Lastly, in the Nonlinear Settings section one can set the maximum number of (nonlinear) iterations and nonlinear relaxation parameter (fraction of the new to old solution to weigh in to the next nonlinear iteration). The nonlinear solver will terminate and stop when both the defect stopping criteria and solution changes stopping criteria are met.
The resulting Python code from converting a FEATool Multiphysics model to FEniCS syntax can be seen in the Script tab. The script can be inspected and also manually edited to further customize and fine tune simulations. (The script shows the actual simulation script that will be executed when the Solve button is pressed, if the script is edited the edited script will be run.)
The fenics function can also be used on the MATLAB command line (CLI) and in mfile scripts to programmatically export, solve, and import with FEniCS. The following is an example to set up a simple heat transfer model on a unit circle with constant heat source term and T=0 fixed temperature on all the boundaries. In the MATLAB mscript language the model will look like the following
fea.sdim = {'x' 'y'}; % Define space dimension. fea.grid = quad2tri(circgrid()); % Generate grid. fea = addphys(fea, @heattransfer); % Add default heat transfer physics mode. fea.phys.ht.eqn.coef{6,end} = {1}; % Set unit heat source term. fea.phys.ht.bdr.sel(:) = 1; % Select zero temperature boundary conditions. fea = parsephys(fea); % Parse physics mode and fea problem. fea = parseprob(fea); % fea.sol.u = solvestat(fea); % Call to default stationary solver. fea = fenics(fea); % FEniCS solver call. postplot(fea, 'surfexpr', 'T') % Plot temperature.
Instead of the FEATool solvestat function call, the FEniCS solver is called instead with fea = fenics(fea);
which automatically converts the FEATool problem defined in the fea struct and calls FEniCS to compute a solution to the problem. Note that in contrast to solvestat, the fenics function returns a modified fea struct where imported FEniCS solution will be assigned to the fea.sol.u field.
If required the fenics solver modes can be called separately (available modes are check, export, solve, and import). For example, calling the export mode
fenics(fea, 'mode', 'export', 'fname', 'featoolfenics', 'fdir', pwd);
converts the defined FEATool mesh and problem, and exports it to a FEniCS HDF5 grid file featoolfenics.h5 and FEniCS simulation script featoolfenics.py in the current working directory. The equivalent FEniCS Python FEM script for the model above is shown below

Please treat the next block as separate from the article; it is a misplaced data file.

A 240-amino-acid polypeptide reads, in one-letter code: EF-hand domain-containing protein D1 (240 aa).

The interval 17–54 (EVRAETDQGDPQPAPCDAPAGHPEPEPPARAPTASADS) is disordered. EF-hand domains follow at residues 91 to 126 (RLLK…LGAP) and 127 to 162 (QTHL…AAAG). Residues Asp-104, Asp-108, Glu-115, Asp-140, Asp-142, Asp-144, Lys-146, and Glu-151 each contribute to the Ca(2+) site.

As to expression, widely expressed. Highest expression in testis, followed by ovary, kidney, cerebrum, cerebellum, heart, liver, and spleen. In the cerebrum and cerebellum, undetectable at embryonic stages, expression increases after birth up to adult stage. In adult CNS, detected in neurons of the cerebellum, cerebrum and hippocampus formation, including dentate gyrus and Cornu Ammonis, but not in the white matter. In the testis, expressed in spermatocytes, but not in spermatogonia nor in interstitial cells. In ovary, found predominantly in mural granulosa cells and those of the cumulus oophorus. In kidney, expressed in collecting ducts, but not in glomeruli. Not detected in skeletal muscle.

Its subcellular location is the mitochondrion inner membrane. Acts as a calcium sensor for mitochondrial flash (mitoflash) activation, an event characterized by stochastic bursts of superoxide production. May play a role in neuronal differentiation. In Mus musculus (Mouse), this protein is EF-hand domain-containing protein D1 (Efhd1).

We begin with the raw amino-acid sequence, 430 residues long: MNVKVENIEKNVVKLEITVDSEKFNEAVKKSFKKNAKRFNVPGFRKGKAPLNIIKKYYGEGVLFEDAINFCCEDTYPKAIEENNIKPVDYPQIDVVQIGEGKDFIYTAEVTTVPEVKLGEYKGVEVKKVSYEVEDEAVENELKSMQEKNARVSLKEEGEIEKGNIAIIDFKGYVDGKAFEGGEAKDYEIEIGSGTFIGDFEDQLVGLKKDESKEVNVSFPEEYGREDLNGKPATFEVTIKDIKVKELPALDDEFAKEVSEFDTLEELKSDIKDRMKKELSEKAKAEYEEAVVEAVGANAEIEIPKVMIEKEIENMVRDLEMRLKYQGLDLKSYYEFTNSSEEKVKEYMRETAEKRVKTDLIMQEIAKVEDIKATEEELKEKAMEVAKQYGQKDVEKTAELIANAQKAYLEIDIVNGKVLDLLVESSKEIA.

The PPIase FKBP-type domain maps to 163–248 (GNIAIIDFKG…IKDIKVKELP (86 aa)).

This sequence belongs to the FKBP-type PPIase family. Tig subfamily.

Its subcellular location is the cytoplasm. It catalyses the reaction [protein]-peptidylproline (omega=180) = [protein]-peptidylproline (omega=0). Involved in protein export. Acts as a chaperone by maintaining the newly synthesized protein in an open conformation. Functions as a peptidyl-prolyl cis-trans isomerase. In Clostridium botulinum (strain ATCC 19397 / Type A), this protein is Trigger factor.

try: from fenics import * except: raise ImportError("Could not find/import fenics.") from timeit import default_timer as timer import atexit comm = MPI.comm_world size = comm.Get_size() rank = comm.Get_rank() # Mesh and subdomains. with HDF5File(comm, "featoolfenics.h5", "r") as f: mesh = Mesh() f.read(mesh, "/mesh", False) subd = MeshFunction("size_t", mesh, mesh.topology().dim()) f.read(subd, "/mesh") bdr = MeshFunction("size_t", mesh, mesh.topology().dim()1) f.read(bdr, "/boundary") dx = Measure("dx", domain=mesh, subdomain_data=subd) ds = Measure("ds", domain=mesh, subdomain_data=bdr) n = FacetNormal(mesh) nx = n[0] ny = n[1] # Finite element spaces. E1 = FiniteElement("P", mesh.ufl_cell(), 1) V = FunctionSpace(mesh, E1) # Function spaces. T = TrialFunction(V) T_t = TestFunction(V) # Model constants and expressions. x = Expression("x[0]", degree=1) y = Expression("x[1]", degree=1) h_grid = CellDiameter(mesh) if "CellDiameter" in globals() else CellSize(mesh) rho_ht_0 = Constant(1) cp_ht_0 = Constant(1) k_ht_0 = Constant(1) u_ht_0 = Constant(0) v_ht_0 = Constant(0) q_ht_0 = Constant(1) # Bilinear forms. a = ((rho_ht_0*cp_ht_0*u_ht_0)*T.dx(0)*T_t + (k_ht_0)*T.dx(0)*T_t.dx(0) + (rho_ht_0*cp_ht_0*v_ht_0)*T.dx(1)*T_t + (k_ht_0)*T.dx(1)*T_t.dx(1))*dx # Linear forms. f = ((q_ht_0)*T_t)*dx # Boundary conditions. dbc0 = DirichletBC(V, Constant(0), bdr, 0) dbc1 = DirichletBC(V, Constant(0), bdr, 1) dbc2 = DirichletBC(V, Constant(0), bdr, 2) dbc3 = DirichletBC(V, Constant(0), bdr, 3) dbc = [dbc0, dbc1, dbc2, dbc3] # Initial conditions. dvar = ["T"] T_n = project(Constant(0), V) T = Function(V) assign(T, T_n) # Solve. f_data = HDF5File(comm, "featoolfenics.h5", "a") atexit.register(lambda: f_data.close()) t_start = timer() solve(a == f , T, dbc) t_solve = comm.gather(timer()  t_start) print("t_solve = %g (tot: %g)" % (max(t_solve), sum(t_solve))) if rank == 0 else None # Output. f_data.write(T, "/" + dvar[0])